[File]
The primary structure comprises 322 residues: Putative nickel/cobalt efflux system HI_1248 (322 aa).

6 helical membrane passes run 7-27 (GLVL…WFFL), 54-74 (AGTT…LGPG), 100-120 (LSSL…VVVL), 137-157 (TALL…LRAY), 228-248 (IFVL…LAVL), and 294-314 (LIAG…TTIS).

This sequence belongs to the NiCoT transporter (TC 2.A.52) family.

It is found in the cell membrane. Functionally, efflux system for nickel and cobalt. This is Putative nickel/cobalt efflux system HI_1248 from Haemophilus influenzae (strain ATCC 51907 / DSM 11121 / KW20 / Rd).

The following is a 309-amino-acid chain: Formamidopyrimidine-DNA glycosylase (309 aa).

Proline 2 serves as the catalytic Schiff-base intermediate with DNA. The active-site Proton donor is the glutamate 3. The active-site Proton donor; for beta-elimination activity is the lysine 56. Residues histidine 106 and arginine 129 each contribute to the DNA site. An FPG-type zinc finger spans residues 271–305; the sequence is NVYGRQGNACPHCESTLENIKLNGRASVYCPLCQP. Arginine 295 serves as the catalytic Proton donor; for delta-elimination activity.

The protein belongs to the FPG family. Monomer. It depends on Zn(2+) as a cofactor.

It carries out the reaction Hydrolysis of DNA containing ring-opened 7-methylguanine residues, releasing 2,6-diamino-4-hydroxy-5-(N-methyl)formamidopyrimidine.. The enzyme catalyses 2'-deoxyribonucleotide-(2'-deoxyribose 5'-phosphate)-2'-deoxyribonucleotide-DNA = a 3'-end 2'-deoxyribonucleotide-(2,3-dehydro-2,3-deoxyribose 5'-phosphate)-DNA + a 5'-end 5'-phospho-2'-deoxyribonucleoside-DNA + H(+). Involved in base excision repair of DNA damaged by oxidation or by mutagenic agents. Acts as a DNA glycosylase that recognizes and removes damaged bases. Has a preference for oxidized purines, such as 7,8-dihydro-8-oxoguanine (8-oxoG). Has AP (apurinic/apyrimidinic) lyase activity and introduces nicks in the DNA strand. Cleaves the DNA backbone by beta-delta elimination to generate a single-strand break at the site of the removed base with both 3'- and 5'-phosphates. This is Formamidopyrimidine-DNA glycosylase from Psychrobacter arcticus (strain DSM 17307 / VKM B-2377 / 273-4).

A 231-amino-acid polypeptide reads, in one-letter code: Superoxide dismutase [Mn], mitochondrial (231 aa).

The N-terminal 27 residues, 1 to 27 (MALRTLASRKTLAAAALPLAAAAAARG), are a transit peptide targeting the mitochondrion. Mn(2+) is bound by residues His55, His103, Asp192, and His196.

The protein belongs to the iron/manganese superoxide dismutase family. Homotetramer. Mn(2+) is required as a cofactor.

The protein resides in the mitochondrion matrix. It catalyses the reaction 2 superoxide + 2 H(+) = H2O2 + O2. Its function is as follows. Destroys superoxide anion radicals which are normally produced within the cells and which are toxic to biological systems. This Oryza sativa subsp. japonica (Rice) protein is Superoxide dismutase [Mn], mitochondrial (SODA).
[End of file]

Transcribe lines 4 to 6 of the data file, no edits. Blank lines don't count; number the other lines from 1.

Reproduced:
It is found in the cell membrane. Functionally, efflux system for nickel and cobalt. This is Putative nickel/cobalt efflux system HI_1248 from Haemophilus influenzae (strain ATCC 51907 / DSM 11121 / KW20 / Rd).

The following is a 309-amino-acid chain: Formamidopyrimidine-DNA glycosylase (309 aa).

Proline 2 serves as the catalytic Schiff-base intermediate with DNA. The active-site Proton donor is the glutamate 3. The active-site Proton donor; for beta-elimination activity is the lysine 56. Residues histidine 106 and arginine 129 each contribute to the DNA site. An FPG-type zinc finger spans residues 271–305; the sequence is NVYGRQGNACPHCESTLENIKLNGRASVYCPLCQP. Arginine 295 serves as the catalytic Proton donor; for delta-elimination activity.